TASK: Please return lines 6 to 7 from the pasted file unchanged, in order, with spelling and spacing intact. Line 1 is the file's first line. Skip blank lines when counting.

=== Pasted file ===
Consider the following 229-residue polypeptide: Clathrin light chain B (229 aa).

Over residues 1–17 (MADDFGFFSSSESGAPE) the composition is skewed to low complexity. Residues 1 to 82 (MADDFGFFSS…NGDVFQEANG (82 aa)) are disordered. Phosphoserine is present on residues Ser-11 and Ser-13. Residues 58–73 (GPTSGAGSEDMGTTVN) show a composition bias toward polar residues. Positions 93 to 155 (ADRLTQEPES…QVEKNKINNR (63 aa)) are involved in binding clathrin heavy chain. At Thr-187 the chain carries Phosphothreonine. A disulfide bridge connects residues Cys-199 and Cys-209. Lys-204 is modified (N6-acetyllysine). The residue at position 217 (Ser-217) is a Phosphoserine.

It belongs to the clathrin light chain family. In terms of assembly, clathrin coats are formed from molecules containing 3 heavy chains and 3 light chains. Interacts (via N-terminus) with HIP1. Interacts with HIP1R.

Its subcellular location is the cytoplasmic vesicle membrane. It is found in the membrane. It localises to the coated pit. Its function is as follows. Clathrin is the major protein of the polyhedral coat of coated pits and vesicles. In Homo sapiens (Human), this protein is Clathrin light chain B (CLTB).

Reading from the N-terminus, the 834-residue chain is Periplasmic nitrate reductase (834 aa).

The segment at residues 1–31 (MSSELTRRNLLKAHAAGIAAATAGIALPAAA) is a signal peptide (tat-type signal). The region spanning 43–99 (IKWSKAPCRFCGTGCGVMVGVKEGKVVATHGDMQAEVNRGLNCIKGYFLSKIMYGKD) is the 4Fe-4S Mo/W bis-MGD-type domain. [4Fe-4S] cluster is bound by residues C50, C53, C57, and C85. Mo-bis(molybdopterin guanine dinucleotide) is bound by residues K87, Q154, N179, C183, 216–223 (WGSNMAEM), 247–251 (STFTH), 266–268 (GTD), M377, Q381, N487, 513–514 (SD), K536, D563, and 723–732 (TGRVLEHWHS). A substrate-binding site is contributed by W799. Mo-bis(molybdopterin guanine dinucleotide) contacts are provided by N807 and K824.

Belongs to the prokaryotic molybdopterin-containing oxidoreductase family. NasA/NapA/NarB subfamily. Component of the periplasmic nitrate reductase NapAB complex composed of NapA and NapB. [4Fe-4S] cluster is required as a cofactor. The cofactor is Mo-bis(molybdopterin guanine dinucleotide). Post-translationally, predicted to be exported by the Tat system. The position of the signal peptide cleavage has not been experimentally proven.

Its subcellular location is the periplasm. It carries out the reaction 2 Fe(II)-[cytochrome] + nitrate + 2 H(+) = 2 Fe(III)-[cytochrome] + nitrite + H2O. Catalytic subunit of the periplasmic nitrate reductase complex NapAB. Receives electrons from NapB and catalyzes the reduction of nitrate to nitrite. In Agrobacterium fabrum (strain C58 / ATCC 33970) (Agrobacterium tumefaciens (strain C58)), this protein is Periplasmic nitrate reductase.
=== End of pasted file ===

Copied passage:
The segment at residues 1–31 (MSSELTRRNLLKAHAAGIAAATAGIALPAAA) is a signal peptide (tat-type signal). The region spanning 43–99 (IKWSKAPCRFCGTGCGVMVGVKEGKVVATHGDMQAEVNRGLNCIKGYFLSKIMYGKD) is the 4Fe-4S Mo/W bis-MGD-type domain. [4Fe-4S] cluster is bound by residues C50, C53, C57, and C85. Mo-bis(molybdopterin guanine dinucleotide) is bound by residues K87, Q154, N179, C183, 216–223 (WGSNMAEM), 247–251 (STFTH), 266–268 (GTD), M377, Q381, N487, 513–514 (SD), K536, D563, and 723–732 (TGRVLEHWHS). A substrate-binding site is contributed by W799. Mo-bis(molybdopterin guanine dinucleotide) contacts are provided by N807 and K824.

Belongs to the prokaryotic molybdopterin-containing oxidoreductase family. NasA/NapA/NarB subfamily. Component of the periplasmic nitrate reductase NapAB complex composed of NapA and NapB. [4Fe-4S] cluster is required as a cofactor. The cofactor is Mo-bis(molybdopterin guanine dinucleotide). Post-translationally, predicted to be exported by the Tat system. The position of the signal peptide cleavage has not been experimentally proven.